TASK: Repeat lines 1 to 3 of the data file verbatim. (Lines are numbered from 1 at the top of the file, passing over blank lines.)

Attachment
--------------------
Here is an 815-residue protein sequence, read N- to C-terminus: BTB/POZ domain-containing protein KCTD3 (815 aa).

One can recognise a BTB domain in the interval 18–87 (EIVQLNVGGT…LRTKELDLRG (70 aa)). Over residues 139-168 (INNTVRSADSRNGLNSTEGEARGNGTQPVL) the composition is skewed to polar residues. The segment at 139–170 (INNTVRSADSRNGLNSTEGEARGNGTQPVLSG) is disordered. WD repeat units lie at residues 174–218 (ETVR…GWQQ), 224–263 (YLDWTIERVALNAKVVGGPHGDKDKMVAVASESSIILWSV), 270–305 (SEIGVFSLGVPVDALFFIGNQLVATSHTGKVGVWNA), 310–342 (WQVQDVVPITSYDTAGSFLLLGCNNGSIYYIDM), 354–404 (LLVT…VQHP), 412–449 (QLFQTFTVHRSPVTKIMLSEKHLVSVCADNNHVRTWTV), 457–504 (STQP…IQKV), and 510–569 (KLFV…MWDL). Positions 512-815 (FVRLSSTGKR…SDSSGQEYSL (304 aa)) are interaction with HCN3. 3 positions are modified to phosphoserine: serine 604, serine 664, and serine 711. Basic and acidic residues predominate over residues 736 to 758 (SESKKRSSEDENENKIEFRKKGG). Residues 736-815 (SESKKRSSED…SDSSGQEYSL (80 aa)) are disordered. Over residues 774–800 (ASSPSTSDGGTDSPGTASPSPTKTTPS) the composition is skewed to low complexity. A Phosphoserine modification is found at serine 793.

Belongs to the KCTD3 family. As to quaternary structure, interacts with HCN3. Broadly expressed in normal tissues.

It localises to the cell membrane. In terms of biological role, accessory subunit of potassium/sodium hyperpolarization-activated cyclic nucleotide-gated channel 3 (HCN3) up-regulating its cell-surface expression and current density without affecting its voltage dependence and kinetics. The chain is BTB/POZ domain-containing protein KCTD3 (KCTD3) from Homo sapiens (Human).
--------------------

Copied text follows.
Here is an 815-residue protein sequence, read N- to C-terminus: BTB/POZ domain-containing protein KCTD3 (815 aa).

One can recognise a BTB domain in the interval 18–87 (EIVQLNVGGT…LRTKELDLRG (70 aa)). Over residues 139-168 (INNTVRSADSRNGLNSTEGEARGNGTQPVL) the composition is skewed to polar residues. The segment at 139–170 (INNTVRSADSRNGLNSTEGEARGNGTQPVLSG) is disordered. WD repeat units lie at residues 174–218 (ETVR…GWQQ), 224–263 (YLDWTIERVALNAKVVGGPHGDKDKMVAVASESSIILWSV), 270–305 (SEIGVFSLGVPVDALFFIGNQLVATSHTGKVGVWNA), 310–342 (WQVQDVVPITSYDTAGSFLLLGCNNGSIYYIDM), 354–404 (LLVT…VQHP), 412–449 (QLFQTFTVHRSPVTKIMLSEKHLVSVCADNNHVRTWTV), 457–504 (STQP…IQKV), and 510–569 (KLFV…MWDL). Positions 512-815 (FVRLSSTGKR…SDSSGQEYSL (304 aa)) are interaction with HCN3. 3 positions are modified to phosphoserine: serine 604, serine 664, and serine 711. Basic and acidic residues predominate over residues 736 to 758 (SESKKRSSEDENENKIEFRKKGG). Residues 736-815 (SESKKRSSED…SDSSGQEYSL (80 aa)) are disordered. Over residues 774–800 (ASSPSTSDGGTDSPGTASPSPTKTTPS) the composition is skewed to low complexity. A Phosphoserine modification is found at serine 793.

Belongs to the KCTD3 family. As to quaternary structure, interacts with HCN3. Broadly expressed in normal tissues.